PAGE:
While I’m not ranking these records, this is for sure my favourite of the decade. Thug has a voice that’s able to contain every single emotion possible in one bar, even one wail. Every song is joyous; each song is a lamentation. Thug raps/croons/sings/wails the same lyrics we’re used to (money, guns, clubs, drugs, women, etc.) and yet leaves you feeling like you’ve just had one of those out-of-body experiences you see other people have at art galleries, tears streaming down their face as they look at a Van Gogh and you’re left wondering about the authenticity of their emotional response. Well, question the authenticity of my response to Barter 6 all you want, but I’ve danced to this record, cried to this record, partied with my friends to this record and loved every second of listening to this record every time I’ve put it on.
Artist: billy woods
Album: Terror Management (2019)
Favourite Tracks: “Western Education is Forbidden” / “Windhoek” / “Dead Birds”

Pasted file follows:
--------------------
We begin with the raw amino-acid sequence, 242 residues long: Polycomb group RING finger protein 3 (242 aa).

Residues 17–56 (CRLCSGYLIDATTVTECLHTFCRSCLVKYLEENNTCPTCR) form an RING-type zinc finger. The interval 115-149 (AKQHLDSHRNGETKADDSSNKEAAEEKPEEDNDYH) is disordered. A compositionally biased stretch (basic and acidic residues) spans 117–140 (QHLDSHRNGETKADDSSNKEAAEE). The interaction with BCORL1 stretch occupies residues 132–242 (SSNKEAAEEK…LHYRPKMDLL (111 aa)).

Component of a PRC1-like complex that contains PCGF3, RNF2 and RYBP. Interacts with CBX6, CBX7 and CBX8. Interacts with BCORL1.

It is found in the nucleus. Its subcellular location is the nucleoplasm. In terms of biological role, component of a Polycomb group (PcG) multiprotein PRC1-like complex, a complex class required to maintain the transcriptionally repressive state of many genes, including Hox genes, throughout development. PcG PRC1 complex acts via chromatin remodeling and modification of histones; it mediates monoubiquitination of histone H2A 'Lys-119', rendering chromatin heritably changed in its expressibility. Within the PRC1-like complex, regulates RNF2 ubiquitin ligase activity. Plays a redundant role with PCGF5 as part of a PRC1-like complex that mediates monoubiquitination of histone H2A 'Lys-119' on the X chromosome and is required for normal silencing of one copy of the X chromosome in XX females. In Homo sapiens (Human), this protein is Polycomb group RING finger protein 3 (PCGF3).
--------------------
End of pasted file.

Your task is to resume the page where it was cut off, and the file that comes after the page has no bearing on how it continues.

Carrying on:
Of all the albums on this list Terror Management most accurately captures the complexity of our present moment: politically, socially, and personally. This album is about the struggle of living with all of your personal struggles while the world is crumbling around you. woods describes the pains of surviving the demise of relationships, struggling to pay rent in Brooklyn, all while the doomsday clock ticks closer to midnight and POTUS seems set on seeing what happens when it does, all with a grin like a Cheshire cat. “The blackest laugh as the crackers crash, that’s schadenfreude.” woods is obsessed with the narrative style presented by Vonnegut on album opener “Marlowe“: “Man in a hole… somebody gets into trouble, gets out of it again.” He seems to be arguing that we’re the man in the hole, only we’re digging further down without even stopping for a second to consider how we’ll get out of our hole. woods is laughing through it all. woods’ music is often called bleak, overly macabre, but it has always been about the ways people are able to persevere, to snatch their dignity and humanity back from those who would subject us to the most horrific of humiliations.
Artist: Earl Sweatshirt
Album: I Don’t Like Shit, I Don’t Go Outside (2015)
Favourite Tracks: “Faucet” / “Grief” / “DNA”